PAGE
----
…obviously these are also benefits of general exercise. Happy Running!
For the City Gym Boys, looking good is only part of the fitness equation. Though their brawn undoubtedly fueled the success of their popular beefcake calendars in the late 1990s, Charles LaSalle and his team are equally dedicated to curbing the obesity epidemic among today’s youth and adults.
Working with the Boys & Girls Club of Harlem, Dr. Oz’s Health Corps, The American Diabetes Association and First Lady Michelle Obama’s Let’s Move initiative, the health and fitness mentors conduct challenges designed to teach students how to make staying fit fun.
“The single greatest contributor to America’s sorest shame is that we’re a nation that no longer moves,” LaSalle says in his new book Get A Bangin’ Body, a how-to manual on conveniently and inexpensively building a body you love — no calorie-counting required.
LaSalle lives (and works out) by the philosophy that “It’s not what you eat, it’s what you do,” and shares his best advice on how to get moving with these ten time-tested tips.
TEN TIPS FOR YOUR BEST WORKOUT
- FUEL UP: Try not to eat a meal within three hours of your workout. You will not have the energy to work out if your body is still digesting your most recent meal. It’s better to be a little hungry — you’ll end up getting a better workout, and you’ll burn more body fat.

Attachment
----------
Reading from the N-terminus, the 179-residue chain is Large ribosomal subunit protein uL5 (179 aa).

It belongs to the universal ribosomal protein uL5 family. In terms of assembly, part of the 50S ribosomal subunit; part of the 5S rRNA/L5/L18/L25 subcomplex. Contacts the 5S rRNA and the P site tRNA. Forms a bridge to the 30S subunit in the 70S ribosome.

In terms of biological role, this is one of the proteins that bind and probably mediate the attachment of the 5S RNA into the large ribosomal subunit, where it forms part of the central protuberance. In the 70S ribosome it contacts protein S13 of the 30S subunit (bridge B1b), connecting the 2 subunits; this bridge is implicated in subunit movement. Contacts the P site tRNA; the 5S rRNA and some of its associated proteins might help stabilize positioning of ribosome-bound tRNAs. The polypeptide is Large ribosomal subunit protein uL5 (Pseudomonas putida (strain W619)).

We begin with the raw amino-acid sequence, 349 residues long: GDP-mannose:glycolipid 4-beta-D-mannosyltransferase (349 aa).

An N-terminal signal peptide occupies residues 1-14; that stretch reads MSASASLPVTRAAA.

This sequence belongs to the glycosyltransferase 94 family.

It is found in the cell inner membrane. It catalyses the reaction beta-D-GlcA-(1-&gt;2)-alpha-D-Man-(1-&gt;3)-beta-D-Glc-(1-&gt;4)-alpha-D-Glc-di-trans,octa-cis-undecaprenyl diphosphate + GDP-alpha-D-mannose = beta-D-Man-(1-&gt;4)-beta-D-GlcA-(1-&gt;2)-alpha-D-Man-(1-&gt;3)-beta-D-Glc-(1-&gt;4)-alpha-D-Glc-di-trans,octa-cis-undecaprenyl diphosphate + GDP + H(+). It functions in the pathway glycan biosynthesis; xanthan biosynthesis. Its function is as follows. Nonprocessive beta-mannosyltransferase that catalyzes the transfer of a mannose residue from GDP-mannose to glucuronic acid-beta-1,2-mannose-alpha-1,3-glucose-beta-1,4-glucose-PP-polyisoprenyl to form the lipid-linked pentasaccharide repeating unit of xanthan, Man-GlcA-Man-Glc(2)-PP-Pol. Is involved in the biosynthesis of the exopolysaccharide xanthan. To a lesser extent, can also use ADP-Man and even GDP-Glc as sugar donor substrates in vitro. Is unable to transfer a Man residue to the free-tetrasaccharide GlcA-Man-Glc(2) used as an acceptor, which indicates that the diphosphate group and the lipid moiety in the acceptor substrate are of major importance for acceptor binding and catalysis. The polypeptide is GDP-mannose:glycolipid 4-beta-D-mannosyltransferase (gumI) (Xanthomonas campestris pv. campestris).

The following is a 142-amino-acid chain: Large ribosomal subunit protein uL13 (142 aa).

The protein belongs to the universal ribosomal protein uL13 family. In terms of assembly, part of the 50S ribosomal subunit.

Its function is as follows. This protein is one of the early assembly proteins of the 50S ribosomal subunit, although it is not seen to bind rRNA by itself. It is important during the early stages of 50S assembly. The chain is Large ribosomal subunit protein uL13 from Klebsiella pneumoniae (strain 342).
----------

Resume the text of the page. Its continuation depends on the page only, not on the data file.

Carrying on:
- WARM UP: Make sure your muscles are warmed up before you start exercising. Do at least ten minutes of cardio activity to get your circulation going. Cold muscles are more likely to get injured.
- LIMIT REST PERIODS: Rest periods between sets should be as short as possible — just long enough to bring your heart down a bit and for the muscles to recover. This is not phone time or socializing time. If you’re able to maintain an elevated heart rate by keeping your rest periods as brief as possible, your body will go into fat-buring mode while you’re also building muscles.
- KNOW YOUR MUSCLES: Always be aware of the muscles that you’re working when performing an exercise. For example, if you’re doing dips, know that you’re working your triceps.
- ISOLATE: Try to isolate the major muscle that is being worked during the exercise. For example, if you’re doing push-ups, make sure your chest is doing most of the work. It’s important to connect your brain to the muscle being worked.
- PRACTICE GOOD FORM: Good form is extremely important for getting good results and avoiding injuries. It requires more focus and energy, but you’ll see the results.
- CONTROL YOUR PACE: Use a nice, controlled pace — about four seconds each way — for your positive motion (the “hard” part of an exercise) and negative motion (the “easy” part of an exercise). This will allow you to maximize your workout time and will result in much faster and better physical changes.
- EXHALE ON THE HARD, INHALE ON THE EASY: Exhale on your positive (“hard”) motion. This will result in the air filling your lungs naturally as you perform your negative (“easy”) motion. Good breathing is as important as good form. Your muscles and brain need oxygen to perform.